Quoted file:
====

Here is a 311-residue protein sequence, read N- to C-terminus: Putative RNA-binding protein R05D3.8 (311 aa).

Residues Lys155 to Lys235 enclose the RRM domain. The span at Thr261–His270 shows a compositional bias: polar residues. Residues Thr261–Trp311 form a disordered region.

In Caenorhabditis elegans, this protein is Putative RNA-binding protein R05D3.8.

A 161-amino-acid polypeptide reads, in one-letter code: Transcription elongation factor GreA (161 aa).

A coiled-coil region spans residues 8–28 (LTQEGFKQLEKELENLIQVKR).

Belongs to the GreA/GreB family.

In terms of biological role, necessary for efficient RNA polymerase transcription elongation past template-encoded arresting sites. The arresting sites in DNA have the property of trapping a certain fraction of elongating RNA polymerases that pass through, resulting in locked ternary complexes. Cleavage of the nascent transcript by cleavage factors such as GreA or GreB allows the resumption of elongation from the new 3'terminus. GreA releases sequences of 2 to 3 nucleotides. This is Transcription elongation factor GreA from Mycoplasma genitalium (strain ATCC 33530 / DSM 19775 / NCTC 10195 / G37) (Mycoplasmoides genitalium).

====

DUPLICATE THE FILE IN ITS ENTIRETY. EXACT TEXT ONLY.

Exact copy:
Here is a 311-residue protein sequence, read N- to C-terminus: Putative RNA-binding protein R05D3.8 (311 aa).

Residues Lys155 to Lys235 enclose the RRM domain. The span at Thr261–His270 shows a compositional bias: polar residues. Residues Thr261–Trp311 form a disordered region.

In Caenorhabditis elegans, this protein is Putative RNA-binding protein R05D3.8.

A 161-amino-acid polypeptide reads, in one-letter code: Transcription elongation factor GreA (161 aa).

A coiled-coil region spans residues 8–28 (LTQEGFKQLEKELENLIQVKR).

Belongs to the GreA/GreB family.

In terms of biological role, necessary for efficient RNA polymerase transcription elongation past template-encoded arresting sites. The arresting sites in DNA have the property of trapping a certain fraction of elongating RNA polymerases that pass through, resulting in locked ternary complexes. Cleavage of the nascent transcript by cleavage factors such as GreA or GreB allows the resumption of elongation from the new 3'terminus. GreA releases sequences of 2 to 3 nucleotides. This is Transcription elongation factor GreA from Mycoplasma genitalium (strain ATCC 33530 / DSM 19775 / NCTC 10195 / G37) (Mycoplasmoides genitalium).